According to World Bank, the Cambodian economy has been doing very well for quite a while.

“Following more than two decades of strong economic growth, Cambodia has attained the lower middle-income status as of 2015, with gross national income (GNI) per capita reaching $1,070. Driven by garment exports and tourism, Cambodia has sustained an average growth rate of 7.6% in 1994-2015, ranking sixth in the world. Economic growth reached 6.8 percent in 2017, according to preliminary estimates by authorities, and is expected to remain strong over the next two years (6.9% in 2018 and 6.7% in 2019), as recovering tourism activity coupled with fiscal expansion compensate for some easing in garment exports and construction growth. ” — Source: World Bank, used under a Creative Commons Attribution 4.0 International License


Cambodia Tours: Best Time to Visit

Like most of Southeast Asia, Cambodia is warm all year round. However, it does have four distinct seasons. The best time to visit Cambodia is during the cool season (November – February) of the dry season (November – May). The cool season (November – February) is the peak time for tourism. The second part, also called hot season, of the dry season falls on March, April and May. Temperatures begin to rise is March, coupled with modest increase in humidity. In April and May, temperatures in Phnom Penh and Siem Reap easily go up to 35°C or 95 degrees Fahrenheit, which can be very uncomfortable.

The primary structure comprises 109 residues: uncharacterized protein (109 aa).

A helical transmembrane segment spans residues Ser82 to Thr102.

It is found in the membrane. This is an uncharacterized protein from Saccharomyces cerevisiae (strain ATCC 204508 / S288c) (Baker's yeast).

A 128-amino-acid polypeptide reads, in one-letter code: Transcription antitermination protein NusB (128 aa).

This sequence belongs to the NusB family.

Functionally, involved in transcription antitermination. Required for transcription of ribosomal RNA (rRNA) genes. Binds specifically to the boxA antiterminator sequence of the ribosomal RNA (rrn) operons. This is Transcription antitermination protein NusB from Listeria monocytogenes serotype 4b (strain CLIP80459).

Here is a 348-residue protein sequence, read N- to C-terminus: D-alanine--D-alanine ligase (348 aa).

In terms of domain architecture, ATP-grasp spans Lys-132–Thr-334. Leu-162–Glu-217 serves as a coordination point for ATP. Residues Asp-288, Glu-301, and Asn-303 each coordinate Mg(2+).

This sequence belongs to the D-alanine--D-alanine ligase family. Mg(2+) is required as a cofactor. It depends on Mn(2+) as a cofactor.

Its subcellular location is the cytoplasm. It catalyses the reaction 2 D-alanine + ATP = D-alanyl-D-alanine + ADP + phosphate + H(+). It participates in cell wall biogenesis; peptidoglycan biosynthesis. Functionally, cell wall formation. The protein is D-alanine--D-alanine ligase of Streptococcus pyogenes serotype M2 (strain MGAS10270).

It gets hot and wet in June, July and August. The wetness begins to go down in September until November when dry season kicks in. If you do not mind moderate raining, which does not last for days on end, late September and October can be good time to visit Cambodia as the tourist sites are less crowded and hotels are more affordable. Angkor Wat actually looks its best between September and November due to lush vegetation.

Low Tourist Season (May–Sep)
Hot and humid but beautiful. Accommodations are heavily discounted except for beach resorts on the South Coast.

Shoulder Tourist Season (Apr & Oct)
Change of season. Very hot in April. Rains tapering off in October, temperatures bearable.

High Tourist Season (Nov–Feb)
Cooler and windy, with almost Mediterranean temperatures. Act early on hotel and transportation reservations. Be prepared to shell out lots of money on high-end accommodations for Christmas and New Year period.


Cambodia Tours: Visa Requirement

Visa fee $30

This is the fee you’ll pay if you apply on arrival. The Cambodian government has a website (https://www.evisa.gov.kh/) to handle applications online but the website doesn’t seem very reliable. If you can get your visa online, you’ll be charged $7 extra for the convenience, which they call processing fee. No matter which route you choose, a letter of approval or invitation is NOT required. If you do it on arrival, please bring a photo of passport type. [ more ]


Cambodia Tours – Reading List

Available for customers.